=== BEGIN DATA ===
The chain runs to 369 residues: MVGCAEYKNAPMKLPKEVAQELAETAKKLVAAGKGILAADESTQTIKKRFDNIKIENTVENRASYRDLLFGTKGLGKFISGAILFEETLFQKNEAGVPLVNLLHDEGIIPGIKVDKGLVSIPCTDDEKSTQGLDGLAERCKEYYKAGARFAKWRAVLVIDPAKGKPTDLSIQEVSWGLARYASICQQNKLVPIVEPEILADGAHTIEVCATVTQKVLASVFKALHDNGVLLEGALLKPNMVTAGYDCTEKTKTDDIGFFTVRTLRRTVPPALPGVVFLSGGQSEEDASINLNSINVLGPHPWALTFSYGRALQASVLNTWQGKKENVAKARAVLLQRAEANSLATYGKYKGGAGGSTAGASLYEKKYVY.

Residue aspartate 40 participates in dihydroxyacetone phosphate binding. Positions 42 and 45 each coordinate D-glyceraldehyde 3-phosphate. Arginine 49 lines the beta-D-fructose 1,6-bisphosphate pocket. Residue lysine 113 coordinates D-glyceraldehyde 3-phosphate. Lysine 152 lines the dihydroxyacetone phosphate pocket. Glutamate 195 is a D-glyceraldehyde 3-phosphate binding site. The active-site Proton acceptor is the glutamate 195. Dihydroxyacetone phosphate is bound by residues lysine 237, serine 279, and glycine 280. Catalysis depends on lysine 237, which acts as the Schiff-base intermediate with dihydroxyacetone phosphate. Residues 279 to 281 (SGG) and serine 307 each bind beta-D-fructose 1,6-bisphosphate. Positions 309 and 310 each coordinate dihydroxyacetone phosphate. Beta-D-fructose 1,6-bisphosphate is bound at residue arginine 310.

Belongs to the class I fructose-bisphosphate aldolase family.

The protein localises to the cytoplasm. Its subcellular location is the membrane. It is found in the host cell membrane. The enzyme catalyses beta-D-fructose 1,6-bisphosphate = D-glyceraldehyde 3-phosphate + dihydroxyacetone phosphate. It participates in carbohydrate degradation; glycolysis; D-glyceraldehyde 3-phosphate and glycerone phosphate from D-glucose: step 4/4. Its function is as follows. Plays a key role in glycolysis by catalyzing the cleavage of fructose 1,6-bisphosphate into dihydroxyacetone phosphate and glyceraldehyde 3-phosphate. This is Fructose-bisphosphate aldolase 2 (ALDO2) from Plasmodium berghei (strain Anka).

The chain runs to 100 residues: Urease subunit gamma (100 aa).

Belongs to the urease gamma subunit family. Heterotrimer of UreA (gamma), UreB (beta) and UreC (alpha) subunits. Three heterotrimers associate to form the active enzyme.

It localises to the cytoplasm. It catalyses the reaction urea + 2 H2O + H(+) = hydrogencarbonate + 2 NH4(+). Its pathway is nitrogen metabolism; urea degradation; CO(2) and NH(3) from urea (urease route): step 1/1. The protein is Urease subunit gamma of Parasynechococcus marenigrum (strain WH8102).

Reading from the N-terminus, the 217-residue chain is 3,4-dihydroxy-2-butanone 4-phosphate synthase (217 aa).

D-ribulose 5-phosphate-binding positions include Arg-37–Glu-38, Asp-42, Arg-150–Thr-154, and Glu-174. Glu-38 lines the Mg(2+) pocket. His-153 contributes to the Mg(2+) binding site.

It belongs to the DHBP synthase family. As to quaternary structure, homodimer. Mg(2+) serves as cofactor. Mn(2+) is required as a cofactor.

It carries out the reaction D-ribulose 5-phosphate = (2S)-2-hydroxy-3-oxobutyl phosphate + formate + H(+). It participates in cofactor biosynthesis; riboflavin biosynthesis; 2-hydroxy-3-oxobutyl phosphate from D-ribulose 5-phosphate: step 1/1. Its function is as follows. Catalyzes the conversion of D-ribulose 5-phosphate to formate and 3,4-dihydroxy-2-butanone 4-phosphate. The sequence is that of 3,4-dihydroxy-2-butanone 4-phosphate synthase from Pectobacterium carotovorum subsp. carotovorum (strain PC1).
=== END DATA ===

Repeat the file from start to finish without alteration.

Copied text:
The chain runs to 369 residues: MVGCAEYKNAPMKLPKEVAQELAETAKKLVAAGKGILAADESTQTIKKRFDNIKIENTVENRASYRDLLFGTKGLGKFISGAILFEETLFQKNEAGVPLVNLLHDEGIIPGIKVDKGLVSIPCTDDEKSTQGLDGLAERCKEYYKAGARFAKWRAVLVIDPAKGKPTDLSIQEVSWGLARYASICQQNKLVPIVEPEILADGAHTIEVCATVTQKVLASVFKALHDNGVLLEGALLKPNMVTAGYDCTEKTKTDDIGFFTVRTLRRTVPPALPGVVFLSGGQSEEDASINLNSINVLGPHPWALTFSYGRALQASVLNTWQGKKENVAKARAVLLQRAEANSLATYGKYKGGAGGSTAGASLYEKKYVY.

Residue aspartate 40 participates in dihydroxyacetone phosphate binding. Positions 42 and 45 each coordinate D-glyceraldehyde 3-phosphate. Arginine 49 lines the beta-D-fructose 1,6-bisphosphate pocket. Residue lysine 113 coordinates D-glyceraldehyde 3-phosphate. Lysine 152 lines the dihydroxyacetone phosphate pocket. Glutamate 195 is a D-glyceraldehyde 3-phosphate binding site. The active-site Proton acceptor is the glutamate 195. Dihydroxyacetone phosphate is bound by residues lysine 237, serine 279, and glycine 280. Catalysis depends on lysine 237, which acts as the Schiff-base intermediate with dihydroxyacetone phosphate. Residues 279 to 281 (SGG) and serine 307 each bind beta-D-fructose 1,6-bisphosphate. Positions 309 and 310 each coordinate dihydroxyacetone phosphate. Beta-D-fructose 1,6-bisphosphate is bound at residue arginine 310.

Belongs to the class I fructose-bisphosphate aldolase family.

The protein localises to the cytoplasm. Its subcellular location is the membrane. It is found in the host cell membrane. The enzyme catalyses beta-D-fructose 1,6-bisphosphate = D-glyceraldehyde 3-phosphate + dihydroxyacetone phosphate. It participates in carbohydrate degradation; glycolysis; D-glyceraldehyde 3-phosphate and glycerone phosphate from D-glucose: step 4/4. Its function is as follows. Plays a key role in glycolysis by catalyzing the cleavage of fructose 1,6-bisphosphate into dihydroxyacetone phosphate and glyceraldehyde 3-phosphate. This is Fructose-bisphosphate aldolase 2 (ALDO2) from Plasmodium berghei (strain Anka).

The chain runs to 100 residues: Urease subunit gamma (100 aa).

Belongs to the urease gamma subunit family. Heterotrimer of UreA (gamma), UreB (beta) and UreC (alpha) subunits. Three heterotrimers associate to form the active enzyme.

It localises to the cytoplasm. It catalyses the reaction urea + 2 H2O + H(+) = hydrogencarbonate + 2 NH4(+). Its pathway is nitrogen metabolism; urea degradation; CO(2) and NH(3) from urea (urease route): step 1/1. The protein is Urease subunit gamma of Parasynechococcus marenigrum (strain WH8102).

Reading from the N-terminus, the 217-residue chain is 3,4-dihydroxy-2-butanone 4-phosphate synthase (217 aa).

D-ribulose 5-phosphate-binding positions include Arg-37–Glu-38, Asp-42, Arg-150–Thr-154, and Glu-174. Glu-38 lines the Mg(2+) pocket. His-153 contributes to the Mg(2+) binding site.

It belongs to the DHBP synthase family. As to quaternary structure, homodimer. Mg(2+) serves as cofactor. Mn(2+) is required as a cofactor.

It carries out the reaction D-ribulose 5-phosphate = (2S)-2-hydroxy-3-oxobutyl phosphate + formate + H(+). It participates in cofactor biosynthesis; riboflavin biosynthesis; 2-hydroxy-3-oxobutyl phosphate from D-ribulose 5-phosphate: step 1/1. Its function is as follows. Catalyzes the conversion of D-ribulose 5-phosphate to formate and 3,4-dihydroxy-2-butanone 4-phosphate. The sequence is that of 3,4-dihydroxy-2-butanone 4-phosphate synthase from Pectobacterium carotovorum subsp. carotovorum (strain PC1).